You Didn't Act Willfully
Example: Defendant Derrick drinks three espresso coffees one morning before work. He washes down his new medication with the final cup. Unbeknownst to Derrick, the combination of caffeine and the drug in his medicine produces euphoric rushes of energy. Soon he finds himself following a drug-induced impulse to race Young Man along the highway. Officer sees the display and arrests Derrick for a speed contest punishable under CVC §23109(a). Derrick's doctor never explained the dangers of taking his medication as Derrick did; thus, Derrick says, the incident isn't his fault. Is he correct or is he guilty?
Conclusion: Derrick engaged in a display of speed with a motor vehicle on a public highway. Officer witnessed it. Derrick's arrest would be rightful, normally, given these facts. But Derrick took his medication without knowing that caffeine would produce an effect his clouding capacity to think. Derrick's doctor didn't explain this possibility to him. Thus, the defense of involuntary intoxication is available to Derrick, which, in turn, negates evidence of the element of willfulness. If even one element of a crime can't be proven beyond a reasonable doubt in a California court, the judge or jury must find for the defendant. Derrick, therefore, is correct. He should be acquitted because he didn't act willfully.
Note: The crimes below are described generally as “related” because they're frequently charged with CVC §23109(a) and/or have common elements the prosecutor must prove beyond a reasonable doubt.
California law includes multiple offenses related to Speed Contests, including: Exhibition of Speed Resulting in Bodily Injury (CVC [Sections] §§23109(c), (e)(1)), Reckless Driving (CVC §23103(a)), “Wet Reckless” Driving (CVC §23103.5(a)) and Evading An Officer (CVC §2800(a)).
Exhibition of Speed Resulting in Bodily Injury
Exhibition of speed is also criminalized in CVC §§23109(c), (e)(1). The offense is identical to Exhibition of Speed under Section (a), except that the display of speed must “proximately cause[ ] bodily injury to a person other than” yourself to be punishable under the relevant subparts.
If you're convicted of Exhibition of Speed Resulting in Bodily Injury, the penalty may be:
- A term of up to six (6) months in a county jail; OR,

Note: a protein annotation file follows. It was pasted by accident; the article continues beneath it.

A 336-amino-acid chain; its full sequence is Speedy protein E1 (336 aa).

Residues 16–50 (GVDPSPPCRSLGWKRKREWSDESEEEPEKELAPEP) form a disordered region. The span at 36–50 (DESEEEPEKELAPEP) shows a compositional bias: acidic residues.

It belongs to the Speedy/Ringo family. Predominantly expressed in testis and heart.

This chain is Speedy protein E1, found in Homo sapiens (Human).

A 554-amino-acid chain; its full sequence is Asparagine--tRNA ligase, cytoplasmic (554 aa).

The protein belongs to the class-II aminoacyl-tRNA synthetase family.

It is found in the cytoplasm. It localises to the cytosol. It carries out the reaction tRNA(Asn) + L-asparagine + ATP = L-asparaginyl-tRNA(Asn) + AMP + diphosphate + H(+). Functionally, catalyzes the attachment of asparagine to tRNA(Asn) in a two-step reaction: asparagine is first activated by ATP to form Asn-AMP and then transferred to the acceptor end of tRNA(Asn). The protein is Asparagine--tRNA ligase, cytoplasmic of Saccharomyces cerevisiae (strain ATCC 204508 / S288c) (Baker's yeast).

- A fine of up to $1,000 (one thousand dollars); OR,
- Both jail time and a fine.
Note: If convicted under CVC §§23109(c), (e)(1), you will serve a minimum of thirty (30) days in a county jail and pay at least $500 (five hundred dollars) in fines.
California Criminal Jury Instructions – Exhibition of Speed Resulting in Bodily Injury
To convict you under CVC §§23109(c), (e)(1), the prosecution must prove the following beyond a reasonable doubt:
You drove a motor vehicle on a highway, where you willfully engaged in a speed contest that was a substantial factor in causing someone other than yourself to suffer bodily injury.
Example: Defendant Diego races his car against Victim Vincente's truck on Hollywood Boulevard one weekend night. The contest ends with Diego crashing into Vincente. The accident almost kills Diego. Vincente was not hurt. Later, when he's stable in the hospital, Diego is placed under arrest for violating CVC §§23109(c), (e)(1). Diego insists he has to be innocent. Should Diego be convicted on these facts?
Conclusion: Diego willfully drove his car in a speed contest staged on a public highway (a boulevard). The race produced a near-fatal accident. But the victim of the accident was Diego, the driver charged with violating the Vehicle Code section. (Vincente wasn't injured at all.) But to violate the relevant Code subparts, the defendant has to to have injured someone other than the defendant. Therefore, while he can be charged under another part of the Vehicle Code section, Diego should be acquitted as charged.
California's Reckless Driving (CVC §23103(a)) law makes it a crime to drive “a vehicle upon a highway in willful or wanton disregard for the safety of persons or property[.]” You don't have to intend to cause damage to violate the law. The crime is related to Speed Contests because driving punishable under CVC §23109(a) often also constitutes recklessness, permitting charges of both crimes in the same trial.
If you are convicted of Reckless Driving under Section (a), the punishment may be:
- A term of up to ninety (90) days in a county jail; OR,
- A fine of up to $1,000 (one thousand dollars); OR,
- Both jail time and a fine.
Note: If convicted under CVC§23103(a), you will serve a minimum of five (5) days in a county jail and pay at least $145 (one-hundred forty-five dollars) in fines.
California Criminal Jury Instructions – Reckless Driving